Scenes from Silver Creek: The Pilgrim’s Progress
In the childhood oddness of growing up in Silver Creek was the annual Thanksgiving pageant. Unlike the all-inclusive Christmas festivities where all the local churches participated, the Thanksgiving pageant was all Our Lady of Angels.
Which is weird, because the pilgrims weren’t Catholic. But Father Sheehy decided to opt it as an OLA holiday and so the pageant was born. Father Sheehy didn’t actually claim that the pilgrims were Catholic, but he did rewrite history somewhat to have them saying the Hail Mary every time someone turned around.
I was in 7th grade and really wanted to be one of the Indians. Which meant, of course, that I was cast as 4th Pilgrim from the Left. In retrospect, considering that the whole event was about as politically correct as a Nuremberg rally, I am so glad that no blackmail photos exist of me as an Indian. But back then I was pissed. The Indians had all the fun. They got to whoop around and say things like “White man need food. We give cranberry sauce.” No….really….that was in the script.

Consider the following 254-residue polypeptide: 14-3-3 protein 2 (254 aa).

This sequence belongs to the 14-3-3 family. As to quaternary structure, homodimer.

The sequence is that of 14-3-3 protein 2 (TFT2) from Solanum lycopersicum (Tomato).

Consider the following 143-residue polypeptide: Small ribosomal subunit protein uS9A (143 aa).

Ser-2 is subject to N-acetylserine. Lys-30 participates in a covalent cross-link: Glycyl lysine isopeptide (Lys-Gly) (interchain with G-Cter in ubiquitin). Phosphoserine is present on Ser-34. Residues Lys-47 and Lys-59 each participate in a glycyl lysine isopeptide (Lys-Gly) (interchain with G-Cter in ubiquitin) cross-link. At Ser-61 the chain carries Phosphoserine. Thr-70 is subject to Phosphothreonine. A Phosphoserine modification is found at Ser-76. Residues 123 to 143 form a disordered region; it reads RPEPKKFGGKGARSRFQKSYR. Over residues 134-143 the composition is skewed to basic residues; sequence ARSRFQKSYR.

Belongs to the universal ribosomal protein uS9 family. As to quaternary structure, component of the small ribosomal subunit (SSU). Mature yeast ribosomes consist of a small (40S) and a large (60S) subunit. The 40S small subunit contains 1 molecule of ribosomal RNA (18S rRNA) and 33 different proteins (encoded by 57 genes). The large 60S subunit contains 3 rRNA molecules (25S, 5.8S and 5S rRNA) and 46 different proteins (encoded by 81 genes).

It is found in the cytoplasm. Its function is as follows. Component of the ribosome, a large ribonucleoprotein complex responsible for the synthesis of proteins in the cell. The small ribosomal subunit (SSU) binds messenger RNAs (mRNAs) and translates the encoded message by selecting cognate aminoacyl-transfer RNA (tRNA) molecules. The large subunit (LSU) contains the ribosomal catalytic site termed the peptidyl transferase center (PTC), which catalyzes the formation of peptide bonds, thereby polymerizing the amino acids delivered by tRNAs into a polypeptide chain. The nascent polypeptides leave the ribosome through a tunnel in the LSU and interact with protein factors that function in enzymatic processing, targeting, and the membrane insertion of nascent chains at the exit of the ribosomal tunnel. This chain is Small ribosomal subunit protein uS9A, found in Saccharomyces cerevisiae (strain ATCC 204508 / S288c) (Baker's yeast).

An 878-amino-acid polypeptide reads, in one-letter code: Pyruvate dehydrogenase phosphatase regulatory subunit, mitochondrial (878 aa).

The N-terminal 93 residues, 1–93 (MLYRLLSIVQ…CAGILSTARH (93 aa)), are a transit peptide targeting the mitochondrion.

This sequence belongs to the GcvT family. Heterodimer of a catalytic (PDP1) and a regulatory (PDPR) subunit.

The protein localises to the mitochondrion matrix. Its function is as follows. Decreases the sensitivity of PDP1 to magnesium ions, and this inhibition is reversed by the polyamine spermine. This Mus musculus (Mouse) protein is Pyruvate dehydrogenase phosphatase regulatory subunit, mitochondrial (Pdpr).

Meanwhile, as a pilgrim, my sole contribution to the event consisted of a lot of nodding as the boys had all the good lines. Other than that, nothing except an itchy costume that smelled like last year’s pilgrim and was so tight at the collar that it left a red line around my neck when I finally took it off. I also had the requisite white pilgrim hat and black shoes with buckles.